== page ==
Burlington County College will increase its per-credit costs by $6 next year, a 4.63 percent increase.
Tuition remains unchanged at $100 per credit hour, the college said in a news release, with the $6 increase coming from a $4 increase to a facilities fee and $2 increase to a technology fee.
For a full-time student, which the college defines as taking 12 credit hours a semester, the mandatory tuition and fees will rise to $3,252, from $3,108.
A panel tasked with studying the affordability of New Jersey’s higher education system convened Wednesday afternoon for the first time, a largely organizational meeting where members settled on a framework for tackling their charge.
The law creating the panel gives it specific ideas to consider, including accelerated degree programs and a “Pay-It-Forward” model for paying tuition after graduating, before making recommendations in 18 months.
Not that the College Affordability Study Commission is limited to those ideas — the law also asks the members to examine “any other proposals that the commission believes would increase the affordability of higher education in the state.”
Lawmakers and college presidents on Wednesday questioned the Christie administration on the thinking behind $38 million in funding cuts to public colleges and universities for fiscal 2016.
Cuts in direct operating funding would range from as little as 0.52 percent at Rutgers-Camden to as high as 14.28 percent at Thomas Edison State College.
Administration officials have touted flat operating support to the schools, but that includes increases to “fringe benefits” — e.g. health care — to employees.
Camden County College and La Salle University in Philadelphia have signed a transfer agreement to give students at the community college conditional acceptance to the university.
Any student with a 2.5 grade point average graduating with specific majors will be guaranteed admission to La Salle, without a full transfer application or other criteria, under the terms of the agreement.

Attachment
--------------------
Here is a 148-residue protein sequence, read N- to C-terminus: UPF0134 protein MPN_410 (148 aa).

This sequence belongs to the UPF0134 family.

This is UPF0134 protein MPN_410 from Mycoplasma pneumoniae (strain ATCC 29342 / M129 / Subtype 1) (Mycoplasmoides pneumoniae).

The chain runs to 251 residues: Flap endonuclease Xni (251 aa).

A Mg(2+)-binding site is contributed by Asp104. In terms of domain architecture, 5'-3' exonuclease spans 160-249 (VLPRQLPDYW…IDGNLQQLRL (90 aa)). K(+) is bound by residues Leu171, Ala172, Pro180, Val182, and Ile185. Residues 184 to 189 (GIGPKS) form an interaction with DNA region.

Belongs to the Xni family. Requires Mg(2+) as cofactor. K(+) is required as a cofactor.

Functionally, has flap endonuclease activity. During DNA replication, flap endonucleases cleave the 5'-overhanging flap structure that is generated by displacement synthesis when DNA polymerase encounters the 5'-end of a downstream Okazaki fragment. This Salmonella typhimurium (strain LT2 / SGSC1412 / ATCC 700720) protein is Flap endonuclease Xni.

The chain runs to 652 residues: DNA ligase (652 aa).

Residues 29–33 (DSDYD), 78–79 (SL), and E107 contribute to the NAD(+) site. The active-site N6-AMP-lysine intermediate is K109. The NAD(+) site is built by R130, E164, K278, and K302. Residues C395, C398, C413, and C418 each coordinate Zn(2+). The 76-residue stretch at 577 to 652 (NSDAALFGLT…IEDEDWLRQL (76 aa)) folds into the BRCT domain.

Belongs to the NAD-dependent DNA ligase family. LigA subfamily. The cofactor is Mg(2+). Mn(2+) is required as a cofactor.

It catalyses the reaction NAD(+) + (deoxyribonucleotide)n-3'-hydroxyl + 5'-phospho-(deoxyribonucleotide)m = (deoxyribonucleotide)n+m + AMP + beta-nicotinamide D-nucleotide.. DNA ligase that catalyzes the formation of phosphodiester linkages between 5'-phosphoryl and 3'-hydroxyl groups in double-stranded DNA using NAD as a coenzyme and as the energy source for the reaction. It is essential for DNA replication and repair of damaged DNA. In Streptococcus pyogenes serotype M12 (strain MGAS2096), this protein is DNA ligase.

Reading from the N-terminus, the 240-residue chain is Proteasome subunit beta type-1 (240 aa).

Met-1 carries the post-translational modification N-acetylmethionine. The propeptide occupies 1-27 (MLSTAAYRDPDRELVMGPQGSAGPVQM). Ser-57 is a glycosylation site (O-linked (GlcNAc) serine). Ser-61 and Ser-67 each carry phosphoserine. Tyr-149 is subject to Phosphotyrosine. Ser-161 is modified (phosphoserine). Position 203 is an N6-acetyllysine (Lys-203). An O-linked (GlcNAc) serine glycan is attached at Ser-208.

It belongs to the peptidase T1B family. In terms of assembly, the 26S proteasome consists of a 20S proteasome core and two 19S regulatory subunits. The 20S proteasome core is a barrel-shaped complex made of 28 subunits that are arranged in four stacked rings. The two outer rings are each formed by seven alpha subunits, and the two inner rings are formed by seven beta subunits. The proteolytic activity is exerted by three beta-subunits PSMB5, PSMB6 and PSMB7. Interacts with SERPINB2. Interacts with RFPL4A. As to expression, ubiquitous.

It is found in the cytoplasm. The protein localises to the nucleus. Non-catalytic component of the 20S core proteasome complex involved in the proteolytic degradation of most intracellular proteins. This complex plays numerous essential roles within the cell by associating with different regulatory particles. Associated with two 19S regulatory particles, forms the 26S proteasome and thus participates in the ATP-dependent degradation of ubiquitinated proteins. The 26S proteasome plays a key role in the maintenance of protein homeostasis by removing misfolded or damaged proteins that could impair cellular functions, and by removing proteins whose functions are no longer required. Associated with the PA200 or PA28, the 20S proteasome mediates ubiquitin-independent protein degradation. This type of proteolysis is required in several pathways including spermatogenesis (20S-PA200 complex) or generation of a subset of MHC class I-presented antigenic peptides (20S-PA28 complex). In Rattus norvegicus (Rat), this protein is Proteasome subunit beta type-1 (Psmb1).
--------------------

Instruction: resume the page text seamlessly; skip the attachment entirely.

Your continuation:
The agreement takes effect in the fall, covering the following Camden County College majors: biology, business administration, chemistry, communication, computer science, criminal justice, English, environmental science, history, law, government and politics, liberal arts and science (A.A.), liberal arts and science (A.S.), liberal arts and science — pre-nursing option, mathematics, and psychology, according to a news release.
Temple University’s commencement will go off this year without one of its staples – an address by embattled entertainer and alum Bill Cosby.
University officials confirmed Saturday that Cosby – who resigned his position on the board of trustees in December as decades-old allegations of sexual assault mounted - will not speak at Temple’s commencement on May 8.
Multiple sources had said in December that he would not speak. A spokesman went on the record Saturday.
Robert L. Barchi, the president of Rutgers University, isn’t much of a talker. Not in the media, at least. He’ll talk at public events or agree to interviews about specific topics, but it’s rare for him to sit down and have a general, wide-ranging conversation with a media outlet.
So a recent interview with The Daily Targum, the student newspaper at the New Brunswick campus, provides a good opportunity to hear from him directly.
Here are five takeaways:
New Jersey college students received more than $2.9 billion in financial aid in the 2012-13 school year, according to information the state released this week.
Students at the then-12 public four-year colleges and universities received $1,358,414,000, the state said. (The University of Medicine and Dentistry of New Jersey has since been dismantled and subsumed into Rutgers University and Rowan University.)
Community college students received $469,941,000, and those at private non-profit schools — including Princeton University and Rider University — received $1,015,299,000. Students at for-profit schools, including DeVry University and the University of Phoenix, received $106,658,000.
Villanova University on Tuesday appointed its first provost, Patrick G. Maggitti, who currently serves as dean of the business school.
Maggitti will take over on Aug. 1 as the university’s chief academic officer and second-in-command of the Main Line Catholic university, which enrolls more than 10,000 undergraduate and graduate students.
His selection follows a national search to fill the new position; in the past, the university had a vice president for academic affairs, whose responsibilities were not as vast.